That source said Tlas had fled Damascus on Tuesday and was in Turkey en route for Paris, where Western and Middle Eastern sponsors of the rebel cause are meeting as the "Friends of Syria" on Friday. The French capital is also the home of Tlas's sister, widow of a billionaire Saudi arms dealer.

I've mentioned before that high ranking officials of the regime would start jumping ship because as the prospect of Assad's ouster grows, so does the prospect of war crimes trials. Tlas's defection might shake things loose and begin an exodus, which is what happened when Gaddafi began to look like a loser.

Rick Moran


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Obama Administration Stabs Israel in the Back

by Shoshana Bryen

And so a deal was done: give up Israel for Syria. As a veto-wielding member of the United Nations, the U.S. could have nixed the program, but instead only insisted that Syrian meeting be held in the morning and the Israel-bashing in the afternoon; Ms. Pillai will have time in between for lunch.

The Founders in their wisdom divided the powers of government; some to the Executive, some to the Legislative. The power of the purse went to Congress; diplomacy to the Executive.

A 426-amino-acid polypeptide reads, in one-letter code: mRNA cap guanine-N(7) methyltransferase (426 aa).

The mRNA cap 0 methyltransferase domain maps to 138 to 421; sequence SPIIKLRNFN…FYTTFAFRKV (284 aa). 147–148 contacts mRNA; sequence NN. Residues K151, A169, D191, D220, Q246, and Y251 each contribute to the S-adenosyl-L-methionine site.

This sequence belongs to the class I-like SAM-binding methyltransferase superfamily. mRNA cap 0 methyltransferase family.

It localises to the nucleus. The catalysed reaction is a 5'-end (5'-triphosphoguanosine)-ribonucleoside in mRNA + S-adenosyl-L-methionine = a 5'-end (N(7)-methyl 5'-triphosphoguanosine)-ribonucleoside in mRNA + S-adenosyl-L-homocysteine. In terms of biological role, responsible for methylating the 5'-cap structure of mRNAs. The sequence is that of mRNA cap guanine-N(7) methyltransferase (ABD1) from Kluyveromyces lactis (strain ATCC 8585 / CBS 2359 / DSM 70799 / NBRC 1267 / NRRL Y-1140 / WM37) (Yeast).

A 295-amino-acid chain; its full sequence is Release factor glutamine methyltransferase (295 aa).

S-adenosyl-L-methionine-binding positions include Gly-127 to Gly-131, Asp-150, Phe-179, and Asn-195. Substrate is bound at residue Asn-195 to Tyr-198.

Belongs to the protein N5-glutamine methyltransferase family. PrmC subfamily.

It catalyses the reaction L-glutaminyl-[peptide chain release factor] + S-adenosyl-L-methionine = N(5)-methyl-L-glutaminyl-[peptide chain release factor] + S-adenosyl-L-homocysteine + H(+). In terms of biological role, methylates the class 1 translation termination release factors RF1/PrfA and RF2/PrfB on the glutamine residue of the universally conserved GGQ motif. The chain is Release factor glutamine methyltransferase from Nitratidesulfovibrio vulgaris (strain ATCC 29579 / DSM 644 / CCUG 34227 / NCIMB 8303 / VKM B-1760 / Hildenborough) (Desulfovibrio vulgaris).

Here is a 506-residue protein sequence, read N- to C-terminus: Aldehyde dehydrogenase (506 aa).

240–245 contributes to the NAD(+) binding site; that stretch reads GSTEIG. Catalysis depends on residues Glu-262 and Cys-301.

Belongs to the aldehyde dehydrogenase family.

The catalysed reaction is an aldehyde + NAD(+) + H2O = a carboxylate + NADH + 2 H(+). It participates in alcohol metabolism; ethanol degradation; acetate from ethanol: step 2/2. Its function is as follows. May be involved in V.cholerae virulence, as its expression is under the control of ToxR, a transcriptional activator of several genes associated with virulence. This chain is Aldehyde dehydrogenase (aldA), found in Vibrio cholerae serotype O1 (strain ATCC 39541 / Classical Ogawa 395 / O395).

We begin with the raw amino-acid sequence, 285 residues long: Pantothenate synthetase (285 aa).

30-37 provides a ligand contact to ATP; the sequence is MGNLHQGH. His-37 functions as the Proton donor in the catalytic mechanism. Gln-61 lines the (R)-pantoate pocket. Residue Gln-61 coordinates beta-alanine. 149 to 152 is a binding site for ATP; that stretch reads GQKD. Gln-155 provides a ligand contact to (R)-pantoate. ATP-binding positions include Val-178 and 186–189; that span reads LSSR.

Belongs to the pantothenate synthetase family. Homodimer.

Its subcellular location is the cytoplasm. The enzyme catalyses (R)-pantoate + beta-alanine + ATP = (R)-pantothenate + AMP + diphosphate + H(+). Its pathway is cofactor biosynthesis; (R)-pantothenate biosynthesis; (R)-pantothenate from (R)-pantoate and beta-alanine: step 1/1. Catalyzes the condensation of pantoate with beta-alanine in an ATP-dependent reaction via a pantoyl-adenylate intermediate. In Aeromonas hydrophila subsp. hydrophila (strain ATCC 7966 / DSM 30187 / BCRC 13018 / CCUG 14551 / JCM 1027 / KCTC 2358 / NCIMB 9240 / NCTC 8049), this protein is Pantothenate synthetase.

How that shakes out matters to the U.S. and our democratic allies.

The democracy of Israel, for example, had a good week with Congress. The Senate adopted, by unanimous consent (and 69 sponsors), a bill increasing coordination in the fields of missile defense, homeland security, energy, intelligence and cyber-security. It also called for enhancing Israel's qualitative military edge (QME), a difficult-to-measure state of affairs, but a concept that friends of Israel appreciate. The House already passed its version of the same legislation.

The practicality of the bill is striking: do things, share things, develop things, produce things, and protect things. These are security enhancements that can only be done with an ally. Congress wants to do them with Israel.

President Obama, on the other hand, has been doing diplomacy, which by its nature skirts the concrete. Many administrations, including this one, believe speech is action. Diplomats fear they won't get credit for damage avoided, so they often choose to produce no outcome all – just another meeting set for later – and never end the "process." Playing for compromise – or even a respectable loss – can be satisfactory. Talking can replace doing. That may work for the United States, a big country with room to maneuver when it makes mistakes, but Israel lives much closer to the edge. Diplomatic trouble can quickly become economic, political or military trouble.